15. I’ve always figured I was a gay man in a past life (I like that SO much better than girlfag). I have always been attracted to gay men. I have also had people (friends, family and strangers) who assumed (and still do) that I’m a lesbian. My vocal support of LGBTQQ rights and issues has added to that assumption. When people find out I’m writing gay romance, they immediately assume f/f, not m/m. Oh well. I agree that love is love, no matter the gender of the couple. Keep doing what you do. 🙂

    1. I don’t like the term girlfag either. Although I admit my life would be marginally easier if I were a guy (for one, the guys I fall for might like me back!), I don’t feel like “a gay man in a woman’s body”. that said, if I were a guy, I’d definitely be gay, LOL!
      Glad I’m not the only one who’s had to come out as straight (although I don’t do that very often)

  16. Well, I’ve written my thought about why I write it on my blog as part of the hop. As to why I read it? Hmmm. I have no idea. Honestly, I just finished reading a book by Melanie Rawn in which the two main characters are men, and apparently both straight. I’m not buying it. If these two don’t end up together by the end of the series…Well, I guess I’ll be disappointed and I’ll have to re-write it in my mind to end my way. Which is utterly weird, because otherwise, it’s a great book, rich world building, complex characters and all. I don’t even know why my heart is sold on two guys together. Its just the way I’ve always been.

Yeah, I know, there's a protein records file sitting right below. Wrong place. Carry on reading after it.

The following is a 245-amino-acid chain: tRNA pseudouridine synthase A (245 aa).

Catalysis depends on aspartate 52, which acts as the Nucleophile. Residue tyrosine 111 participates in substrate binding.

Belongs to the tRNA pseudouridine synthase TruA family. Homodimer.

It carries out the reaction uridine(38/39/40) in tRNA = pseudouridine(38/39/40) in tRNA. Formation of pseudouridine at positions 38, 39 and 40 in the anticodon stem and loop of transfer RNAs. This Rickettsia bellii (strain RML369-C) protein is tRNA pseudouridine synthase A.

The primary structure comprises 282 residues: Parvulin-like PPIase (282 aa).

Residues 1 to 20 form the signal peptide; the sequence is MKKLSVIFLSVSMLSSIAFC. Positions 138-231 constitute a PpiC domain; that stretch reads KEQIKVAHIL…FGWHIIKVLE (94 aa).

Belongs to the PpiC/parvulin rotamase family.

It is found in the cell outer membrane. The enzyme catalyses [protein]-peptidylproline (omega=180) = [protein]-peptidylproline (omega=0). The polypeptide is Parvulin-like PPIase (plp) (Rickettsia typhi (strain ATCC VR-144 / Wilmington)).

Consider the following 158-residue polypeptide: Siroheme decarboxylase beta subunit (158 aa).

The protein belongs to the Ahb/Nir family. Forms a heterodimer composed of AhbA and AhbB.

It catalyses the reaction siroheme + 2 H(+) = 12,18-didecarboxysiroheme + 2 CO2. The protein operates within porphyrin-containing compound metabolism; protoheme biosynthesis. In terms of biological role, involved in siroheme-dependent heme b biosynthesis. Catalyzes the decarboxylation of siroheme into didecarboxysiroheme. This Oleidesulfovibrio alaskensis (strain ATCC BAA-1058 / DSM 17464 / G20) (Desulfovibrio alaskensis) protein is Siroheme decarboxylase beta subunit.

1. Well…it sort of was. I’m still not sure my mother totally believes me. I think she feels that any partner would be good as long as I didn’t stay alone and maybe that’s a good thing as well.

  17. Quite frankly I read GLBTQ because I was bored with mainstream romances. I took chance and found out I love reading them. Their stories were so different from I usually read and I think that is why I liked them. Thank you for sharing your story.

    1. You are the kind of reader I hope to persuade. The ‘accidental’ one. The person who isn’t against the idea, but through reading about these characters develops an understanding for the LGBTQ community and maybe becomes an advocate.
      THank you! You’re entered into the draw!

  18. I started reading M/M by mistake actually. I bought a book online with some other books from Ellora’s Cave and one of them turned out to be M/M. To my utter surprise I loved it. Even more so than the regular M/F romances. I’m not sure exactly why but I think it is because the dynamic is different. I found it refreshing. Now I read it almost exclusively. Still loving it. 🙂

    moriamccain at gmail dot com

  19. I wish everyone was raised like you!!!

    And maybe I need to “come out” straight to my family…not because I was raised like you and my openness has people wondering, but because my family made the decision when I hit my 30’s, was still single, have never brought a boyfriend home and was living with another woman who was single…yes, that is the “connection” that brought them to what they thought was a logical conclusion!!!

    I have both gay and straight friends, and I do read some het stuff, but the idea of two men together is incredibly hot, but more importantly, I just found there was a broader range of characters in the LGBTQ lit, and I found I connected to the stories on an emotional level, I laugh, cry and cheer for them, and I love that about the books!

    Thanks for sharing, I’ve really been enjoying reading everyone’s stories!!!


    Diane A

    1. I think that’s why my family drew the conclusion as well. That and losing a few close friendships (with women) that left me very heartbroken.
      I cheer for the characters in the m/m books I read too and very rarely do that for ‘straight’ romance characters, so you’re right!
      Got your email for the draw!

  20. I love all kinds of love but i think I like M/M because it is full of love but without all the girl parts I don’t like reading about. And whiny females, as a female I hate whiny females!Thanks so much for participating in this hop!I joined the mailing list!